Lamor (NSE-SANS, in coming): http://www.isis.stfc.ac.uk/instruments/larmor/larmor8239.html
 CRIPS: http://www.isis.stfc.ac.uk/instruments/crisp/crisp2466.html
 Inter: http://www.isis.stfc.ac.uk/instruments/inter/inter2471.html
 Offspec (with NSE): http://www.isis.stfc.ac.uk/instruments/offspec/offspec3048.html
 Polref: http://www.isis.stfc.ac.uk/instruments/offspec/offspec3048.html
 Surf: http://www.isis.stfc.ac.uk/instruments/surf/surf2469.html

Institut Laue-Langevin (ILL): http://www.ill.eu/

 D11: http://www.ill.eu/instruments-support/instruments-groups/instruments/d11/
 D22: http://www.ill.eu/instruments-support/instruments-groups/instruments/d22/
 D33(in coming): http://www.ill.eu/instruments-support/instruments-groups/instruments/d33/
 D16:  http://www.ill.eu/instruments-support/instruments-groups/instruments/d16/
 Super Advanced Reflectometer for the Analysis of Materials: 
 D17: http://www.ill.eu/instruments-support/instruments-groups/instruments/d17/
 FIGARO (Fluid Interfaces Grazing Angles ReflectOmeter): 

Laboratoire Leon Brillouin, Saclay, CEA http://www-llb.cea.fr/en/

 Pace: Small Angle Neutron Spectrometer (isotropic scattering) 
 Paxy: Small Angle Neutron Spectrometer (high resolution) 
 Paxe: Small Angle Neutron Spectrometer http://www-llb.cea.fr/en/fr-en/pdf/paxe-llb.pdf
 TPA : Very Small Angle Neutron Spectrometer TPA : Very Small Angle Neutron Spectrometer 
 Eros: Time of flight reflectometer http://www-llb.cea.fr/en/fr-en/pdf/eros-llb.pdf
 Prism: 2 axis with polarized neutrons and polarization analysis 

NIST Center for Neutron Research http://www.nist.gov/ncnr/

 NG3 SANS http://www.nist.gov/ncnr/ng3-sans-small-angle-neutron-scattering.cfm
 NG7 SANS http://www.nist.gov/ncnr/ng7sans.cfm
 BT5 USANS http://www.nist.gov/ncnr/bt5-usans-ultra-small-angle-neutron-scattering.cfm
 NGD Off-Specular Reflectometer(MAGIK) http://www.ncnr.nist.gov/instruments/magik/
 NG-1 Reflectometer (Polarized) http://www.ncnr.nist.gov/instruments/ng1refl/
 NG7 Horizontal Neutron Reflectometer http://www.ncnr.nist.gov/instruments/ng7refl/

Los Alamos Neutron Science Center: http://lansce.lanl.gov/ Lujian Neutron Center: http://lansce.lanl.gov/lujan/index.shtml

 Low-Q Diffractometer(LQD): http://lansce.lanl.gov/lujan/instruments/LQD.shtml
 Asterix(Polarized): http://lansce.lanl.gov/lujan/instruments/ASTERIX.shtml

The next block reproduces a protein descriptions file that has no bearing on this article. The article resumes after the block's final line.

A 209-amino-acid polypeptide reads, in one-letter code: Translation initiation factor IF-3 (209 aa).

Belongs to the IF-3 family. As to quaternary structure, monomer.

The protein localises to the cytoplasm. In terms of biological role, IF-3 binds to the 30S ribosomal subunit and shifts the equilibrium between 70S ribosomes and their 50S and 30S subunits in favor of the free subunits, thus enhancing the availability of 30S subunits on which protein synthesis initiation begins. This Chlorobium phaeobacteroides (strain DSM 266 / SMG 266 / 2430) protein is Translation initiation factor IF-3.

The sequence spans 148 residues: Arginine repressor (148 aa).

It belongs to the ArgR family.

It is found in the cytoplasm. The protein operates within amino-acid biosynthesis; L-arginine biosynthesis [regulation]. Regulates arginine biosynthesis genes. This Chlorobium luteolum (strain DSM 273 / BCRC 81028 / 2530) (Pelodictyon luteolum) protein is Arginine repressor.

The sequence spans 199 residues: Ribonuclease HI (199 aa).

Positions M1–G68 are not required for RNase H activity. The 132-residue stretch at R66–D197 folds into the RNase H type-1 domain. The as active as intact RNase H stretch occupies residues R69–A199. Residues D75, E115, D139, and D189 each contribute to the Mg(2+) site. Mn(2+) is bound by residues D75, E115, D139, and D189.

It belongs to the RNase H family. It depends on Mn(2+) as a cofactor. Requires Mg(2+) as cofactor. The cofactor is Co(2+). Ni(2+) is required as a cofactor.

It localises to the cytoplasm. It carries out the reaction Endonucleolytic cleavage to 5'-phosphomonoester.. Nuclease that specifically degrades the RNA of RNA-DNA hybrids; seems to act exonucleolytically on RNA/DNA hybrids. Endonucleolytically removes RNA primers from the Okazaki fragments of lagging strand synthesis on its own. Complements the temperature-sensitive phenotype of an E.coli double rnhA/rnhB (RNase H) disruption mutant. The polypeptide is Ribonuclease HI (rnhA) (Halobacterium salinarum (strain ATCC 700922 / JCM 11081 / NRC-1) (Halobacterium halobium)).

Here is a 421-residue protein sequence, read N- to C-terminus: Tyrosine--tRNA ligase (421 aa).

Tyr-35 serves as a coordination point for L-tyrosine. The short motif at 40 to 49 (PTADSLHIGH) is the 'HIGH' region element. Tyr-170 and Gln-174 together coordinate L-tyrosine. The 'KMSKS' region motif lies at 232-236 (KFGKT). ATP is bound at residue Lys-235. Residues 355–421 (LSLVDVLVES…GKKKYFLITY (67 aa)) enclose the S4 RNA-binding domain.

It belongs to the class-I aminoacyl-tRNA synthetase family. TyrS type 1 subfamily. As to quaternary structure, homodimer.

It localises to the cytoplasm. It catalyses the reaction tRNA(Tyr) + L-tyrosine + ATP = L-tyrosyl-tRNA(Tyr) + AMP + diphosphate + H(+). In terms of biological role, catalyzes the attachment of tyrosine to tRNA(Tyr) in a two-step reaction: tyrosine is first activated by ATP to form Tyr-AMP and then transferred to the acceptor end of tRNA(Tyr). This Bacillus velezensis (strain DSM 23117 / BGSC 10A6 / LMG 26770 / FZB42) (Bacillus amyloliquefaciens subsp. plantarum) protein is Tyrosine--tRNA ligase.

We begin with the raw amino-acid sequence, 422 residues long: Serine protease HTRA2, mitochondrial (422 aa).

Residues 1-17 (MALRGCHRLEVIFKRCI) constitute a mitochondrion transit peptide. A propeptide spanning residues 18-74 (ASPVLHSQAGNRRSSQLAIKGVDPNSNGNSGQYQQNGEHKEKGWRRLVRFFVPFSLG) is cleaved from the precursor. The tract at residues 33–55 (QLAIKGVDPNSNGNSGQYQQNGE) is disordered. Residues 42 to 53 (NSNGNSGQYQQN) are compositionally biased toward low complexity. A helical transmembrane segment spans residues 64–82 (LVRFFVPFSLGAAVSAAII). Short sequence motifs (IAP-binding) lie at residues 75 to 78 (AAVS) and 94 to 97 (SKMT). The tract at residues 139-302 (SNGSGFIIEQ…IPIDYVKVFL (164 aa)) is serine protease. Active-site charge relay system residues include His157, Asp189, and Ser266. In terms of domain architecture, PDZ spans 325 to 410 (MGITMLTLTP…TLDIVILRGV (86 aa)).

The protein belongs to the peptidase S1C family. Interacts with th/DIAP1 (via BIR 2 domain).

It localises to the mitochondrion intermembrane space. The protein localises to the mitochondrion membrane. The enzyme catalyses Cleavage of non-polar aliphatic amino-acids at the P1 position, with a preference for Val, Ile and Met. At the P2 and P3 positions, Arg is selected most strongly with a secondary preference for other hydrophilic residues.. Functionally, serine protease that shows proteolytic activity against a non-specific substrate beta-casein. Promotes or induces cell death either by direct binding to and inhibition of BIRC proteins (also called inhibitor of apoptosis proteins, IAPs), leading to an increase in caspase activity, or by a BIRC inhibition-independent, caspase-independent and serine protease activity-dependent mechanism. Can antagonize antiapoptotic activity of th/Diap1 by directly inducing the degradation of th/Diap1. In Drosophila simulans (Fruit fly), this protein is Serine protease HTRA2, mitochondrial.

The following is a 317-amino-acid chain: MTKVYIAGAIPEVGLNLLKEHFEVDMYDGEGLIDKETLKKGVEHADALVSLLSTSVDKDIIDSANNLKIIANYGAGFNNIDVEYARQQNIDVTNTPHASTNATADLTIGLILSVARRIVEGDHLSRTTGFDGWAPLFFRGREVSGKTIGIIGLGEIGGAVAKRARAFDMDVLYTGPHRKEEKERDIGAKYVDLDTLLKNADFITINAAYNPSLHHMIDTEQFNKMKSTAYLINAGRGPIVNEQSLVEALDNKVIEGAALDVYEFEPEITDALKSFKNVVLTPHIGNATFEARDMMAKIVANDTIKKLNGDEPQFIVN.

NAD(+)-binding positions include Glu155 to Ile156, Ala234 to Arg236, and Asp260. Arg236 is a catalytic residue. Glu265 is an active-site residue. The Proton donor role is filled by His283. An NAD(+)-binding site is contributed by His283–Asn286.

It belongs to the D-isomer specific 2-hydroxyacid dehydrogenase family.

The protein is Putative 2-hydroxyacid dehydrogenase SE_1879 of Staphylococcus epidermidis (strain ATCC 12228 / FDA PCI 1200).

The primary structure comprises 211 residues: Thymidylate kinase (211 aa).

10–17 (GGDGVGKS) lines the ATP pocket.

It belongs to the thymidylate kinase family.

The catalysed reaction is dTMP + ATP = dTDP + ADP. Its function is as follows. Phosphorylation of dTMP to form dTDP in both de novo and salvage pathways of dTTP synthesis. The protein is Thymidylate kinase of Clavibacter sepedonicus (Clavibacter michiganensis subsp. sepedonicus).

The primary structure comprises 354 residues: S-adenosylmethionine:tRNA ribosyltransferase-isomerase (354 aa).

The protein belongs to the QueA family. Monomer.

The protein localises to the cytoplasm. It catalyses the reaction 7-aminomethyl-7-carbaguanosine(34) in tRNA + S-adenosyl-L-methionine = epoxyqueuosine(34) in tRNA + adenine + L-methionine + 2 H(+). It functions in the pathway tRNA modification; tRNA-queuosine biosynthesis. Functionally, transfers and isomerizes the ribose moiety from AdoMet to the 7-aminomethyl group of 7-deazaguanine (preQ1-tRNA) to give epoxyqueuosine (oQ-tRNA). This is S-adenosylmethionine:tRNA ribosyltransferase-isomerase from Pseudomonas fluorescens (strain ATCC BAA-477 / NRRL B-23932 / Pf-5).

Surface Profile Analysis Reflectometer(SPEAR):

NRC Canadian Neutron Beam Centre: http://www.nrc-cnrc.gc.ca/eng/ibp/cnbc.html

 D3 Reflectometer: http://www.nrc-cnrc.gc.ca/eng/facilities/cnbc/spectrometers/d3.html


Small angle scattering mailling list server archive and instructions for joining: http://www.iucr.org/__data/iucr/lists/sa_scat/


X-ray anomalous scattering resources (primarily for crystallography, useful for aSAXS: http://skuld.bmsc.washington.edu/scatter/

ATSAS forums: http://www.saxier.org/forum/index.php

NIST Scattering Length Density calculator: http://www.ncnr.nist.gov/resources/sldcalc.html

Another scattering length density calculator: http://sld-calculator.appspot.com/

Neutron scattering lengths: http://www.ncnr.nist.gov/resources/n-lengths/

Peptide property calculator (can caluclate amino acid volumes): http://www.basic.northwestern.edu/biotools/proteincalc.html


Small Angle Scattering toolbox: http://sastbx.als.lbl.gov/wiki/index.php/Main_Page

List of SAS software (ISIS): http://www.small-angle.ac.uk/small-angle/Software.html

For SAS Data Reduction & Visualisation
Application Description Author Documentation Windows Linux Unix Mac
BSL An antiquated line-mode data manipulation package developed for 2D SAXS image data. J Bordas & G Mant Documentation n/a Linux Solaris n/a
GDA A customisable Jython-based software framework to operate experiments on synchrotron facilities, visualise and analyse the data. opengda.org Documentation n/a Linux n/a n/a
Mantid MantidPlot is a version of QtiPlot customised to present a technique-independent data analysis framework for Neutron and Muon data. It is built around C++/Python and supports Python plugins and scripting. mantidproject.org Documentation W32/W64 Redhat/Ubuntu n/a OSX

For Model-Fitting SAS Data
Application Description Author Documentation Windows Linux Unix Mac
FISH A sophisticated, tried & tested, model-fitting program with a Java GUI. R Heenan Documentation W32 Linux n/a n/a
SANSView A sophisticated model-fitting program built around C++/Python, supporting Python model plugins, and utilising the tried & tested NIST model functions. DANSE SANS Project Documentation W32/W64 Linux n/a OSX

For Analysing SAS from Bio-molecular & Fibre Systems
Application Description Author Documentation Windows Linux Unix Mac
ATSAS A program suite for small-angle scattering data analysis from biological macromolecules. D Svergun Programs W32/W64 Redhat/Ubuntu/Debian n/a OSX

For Analysing Other Types of SAS Data
Application Description Author Documentation Windows Linux Unix Mac

Personal tools
canSAS Meetings
canSAS Working Groups